The Kill Order

The Kill Order Summary and Analysis of Chapters 30-44


Mark realizes that only the clearing is going towards the sky. It is a manmade platform that swings on a kind of pivot. He and Alec jump to safety. The circular cutout provides a landing spot for Bergs. Alec and Mark decide to climb down the Berg shaft into the darkness. As they do so, Mark looks up and sees a Berg preparing to land in the hole. Mark loses his balance and crashes into Alec. The chamber closes and darkness sets in. Alec takes out the workpad; they use it to light up their way through the dark passage. Alec says that this is probably a place that was used to protect government officials in the past. They have to wait for a bit before moving because of the Berg that is coming in. They hear the people from the Berg disembark, and follow the voices. Alec and Mark hear the voices talk about the people they caught during the previous night, as well as the mutation of the virus, and the new name of the virus–“the Flare.”

Alec and Mark walk farther down the hallways searching for their friends. The hallways are dark but most of the doors are open, and eerily lit here and there. They come across a bunk room, where a single old man sits on a bed. He is clearly depressed and tired. They talk to him, trying to get information out of him. The old man, revealing his name to be Anton, tells them a lot of general information, but nothing related to their search. Anton seems to just keep talking, and not answering Alec’s or Mark’s direct questions. Anton reveals that he is against his coworkers now. His coworkers are downstairs plotting. His coworkers support searching for an antidote, but Anton knows it is useless. Anton was part of the crew that chose Deedee’s village as a test site, but seeing Deedee alone survive the dart made Anton realize how terrible a thing they had done. Anton falls asleep. Alec urges Mark to sleep as well so that they can be well rested. As Mark sleeps, he dreams of the past again. His flashback picks up when the water began pouring in the tunnels during the sun flares. He and his friends struggle to get away from the water, which is boiling hot. With intense struggle, they all manage to make it to the upper edge of the landing.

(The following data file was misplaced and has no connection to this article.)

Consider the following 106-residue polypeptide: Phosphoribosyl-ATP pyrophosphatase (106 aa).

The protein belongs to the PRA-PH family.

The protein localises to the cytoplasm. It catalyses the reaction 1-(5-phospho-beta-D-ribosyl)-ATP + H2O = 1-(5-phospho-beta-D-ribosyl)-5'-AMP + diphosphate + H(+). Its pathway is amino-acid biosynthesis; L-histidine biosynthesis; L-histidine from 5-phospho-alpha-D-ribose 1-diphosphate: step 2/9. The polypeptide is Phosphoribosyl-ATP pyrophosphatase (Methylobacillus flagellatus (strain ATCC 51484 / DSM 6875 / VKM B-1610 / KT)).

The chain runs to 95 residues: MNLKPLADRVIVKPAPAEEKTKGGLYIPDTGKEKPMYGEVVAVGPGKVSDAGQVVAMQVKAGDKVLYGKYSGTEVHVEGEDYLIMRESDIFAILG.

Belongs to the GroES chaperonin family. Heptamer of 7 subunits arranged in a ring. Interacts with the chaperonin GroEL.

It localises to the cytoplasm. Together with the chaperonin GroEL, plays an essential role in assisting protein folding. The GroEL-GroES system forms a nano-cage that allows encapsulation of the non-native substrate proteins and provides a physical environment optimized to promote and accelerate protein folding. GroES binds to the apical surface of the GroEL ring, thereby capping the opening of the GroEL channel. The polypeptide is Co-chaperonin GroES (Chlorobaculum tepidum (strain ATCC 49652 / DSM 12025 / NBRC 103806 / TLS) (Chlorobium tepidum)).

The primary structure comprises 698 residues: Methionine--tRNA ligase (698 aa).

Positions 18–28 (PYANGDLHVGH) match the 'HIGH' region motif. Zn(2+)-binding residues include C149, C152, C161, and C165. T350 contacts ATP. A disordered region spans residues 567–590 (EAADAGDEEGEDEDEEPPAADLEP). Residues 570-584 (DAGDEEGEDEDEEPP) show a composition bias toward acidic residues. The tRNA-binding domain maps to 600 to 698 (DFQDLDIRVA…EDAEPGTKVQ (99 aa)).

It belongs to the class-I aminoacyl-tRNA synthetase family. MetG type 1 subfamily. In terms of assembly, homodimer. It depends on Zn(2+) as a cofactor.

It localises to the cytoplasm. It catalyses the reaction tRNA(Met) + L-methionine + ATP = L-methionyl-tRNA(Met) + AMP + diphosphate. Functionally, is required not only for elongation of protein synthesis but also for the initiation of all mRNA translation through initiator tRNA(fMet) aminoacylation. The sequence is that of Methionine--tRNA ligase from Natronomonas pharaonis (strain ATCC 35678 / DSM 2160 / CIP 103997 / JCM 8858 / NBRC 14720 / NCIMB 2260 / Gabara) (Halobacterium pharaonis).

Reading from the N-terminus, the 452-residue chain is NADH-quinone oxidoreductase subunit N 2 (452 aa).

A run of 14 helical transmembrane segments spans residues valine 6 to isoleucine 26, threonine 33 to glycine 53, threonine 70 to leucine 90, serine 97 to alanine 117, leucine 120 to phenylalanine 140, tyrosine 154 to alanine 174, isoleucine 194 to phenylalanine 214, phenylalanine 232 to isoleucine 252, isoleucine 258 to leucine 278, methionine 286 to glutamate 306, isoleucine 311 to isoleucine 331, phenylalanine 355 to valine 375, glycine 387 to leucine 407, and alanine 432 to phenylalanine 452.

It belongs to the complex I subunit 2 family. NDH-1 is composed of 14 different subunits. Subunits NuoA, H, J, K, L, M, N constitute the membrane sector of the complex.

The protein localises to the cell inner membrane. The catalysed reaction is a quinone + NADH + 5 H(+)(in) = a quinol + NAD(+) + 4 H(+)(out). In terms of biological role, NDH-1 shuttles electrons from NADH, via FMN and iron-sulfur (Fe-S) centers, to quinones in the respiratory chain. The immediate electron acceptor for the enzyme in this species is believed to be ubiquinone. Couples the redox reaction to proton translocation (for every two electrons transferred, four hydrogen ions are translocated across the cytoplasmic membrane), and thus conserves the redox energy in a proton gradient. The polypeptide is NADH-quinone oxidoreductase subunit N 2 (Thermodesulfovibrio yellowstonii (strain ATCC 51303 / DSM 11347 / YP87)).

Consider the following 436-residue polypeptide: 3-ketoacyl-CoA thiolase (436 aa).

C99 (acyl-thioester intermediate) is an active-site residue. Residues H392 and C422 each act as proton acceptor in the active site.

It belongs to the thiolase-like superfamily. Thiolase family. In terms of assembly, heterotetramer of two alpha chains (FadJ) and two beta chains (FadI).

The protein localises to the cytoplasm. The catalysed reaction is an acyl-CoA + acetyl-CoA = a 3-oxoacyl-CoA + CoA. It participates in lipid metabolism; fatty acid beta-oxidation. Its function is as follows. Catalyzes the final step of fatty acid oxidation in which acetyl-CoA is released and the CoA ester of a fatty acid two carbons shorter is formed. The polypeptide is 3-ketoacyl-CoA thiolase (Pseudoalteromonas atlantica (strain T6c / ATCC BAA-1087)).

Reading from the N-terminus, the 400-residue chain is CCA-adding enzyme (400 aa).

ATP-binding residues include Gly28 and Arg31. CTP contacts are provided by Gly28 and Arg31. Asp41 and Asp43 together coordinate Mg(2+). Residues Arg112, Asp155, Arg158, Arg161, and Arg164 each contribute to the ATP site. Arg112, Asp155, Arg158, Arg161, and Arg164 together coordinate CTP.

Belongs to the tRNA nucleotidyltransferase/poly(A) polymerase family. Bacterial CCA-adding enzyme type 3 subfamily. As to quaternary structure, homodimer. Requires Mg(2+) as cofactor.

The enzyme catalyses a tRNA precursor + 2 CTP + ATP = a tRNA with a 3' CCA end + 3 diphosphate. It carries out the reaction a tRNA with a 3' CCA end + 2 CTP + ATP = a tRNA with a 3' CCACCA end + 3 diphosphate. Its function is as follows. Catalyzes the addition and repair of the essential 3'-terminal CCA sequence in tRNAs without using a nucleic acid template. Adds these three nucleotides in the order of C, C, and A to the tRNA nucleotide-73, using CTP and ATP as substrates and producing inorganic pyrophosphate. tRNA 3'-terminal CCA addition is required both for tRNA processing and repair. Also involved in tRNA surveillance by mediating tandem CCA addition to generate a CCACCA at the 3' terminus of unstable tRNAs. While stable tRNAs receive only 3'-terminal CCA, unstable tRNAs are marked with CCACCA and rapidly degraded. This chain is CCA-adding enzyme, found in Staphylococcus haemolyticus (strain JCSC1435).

Alec and Mark wake up. Alec accidentally left the workpad on, and so it is now out of battery. They explore the winding passages and finally reach the sounds of a meeting. They find Anton’s coworkers meeting in a large auditorium. There are maybe forty or fifty people watching and listening to a man on stage. The man is obviously already half-crazy. The energy in the room is borderline insane. The man, named Bruce, reveals information about this crazy group of people’s plans. They want to walk through a Flat Trans portal to the Post-Flare-Coalition’s headquarters in Alaska, and make the officials there give them a cure for the virus. In his speech he also reveals what made Anton so upset: Bruce and his people gave Deedee, Trina, and Lana back to the crazed cult villagers. As Alec and Mark prepare to leave after gathering information here, Bruce announces that he has spotted Alec and Mark. He says they are spies, and the entire crazy group charges after them. After a chase, the insane group catches Mark and Alec in the dark. They fight through the group and make their way through a door that has a wheel-closing mechanism. Although they spin the wheel tight, they know that the group on the other side can also eventually make their way through.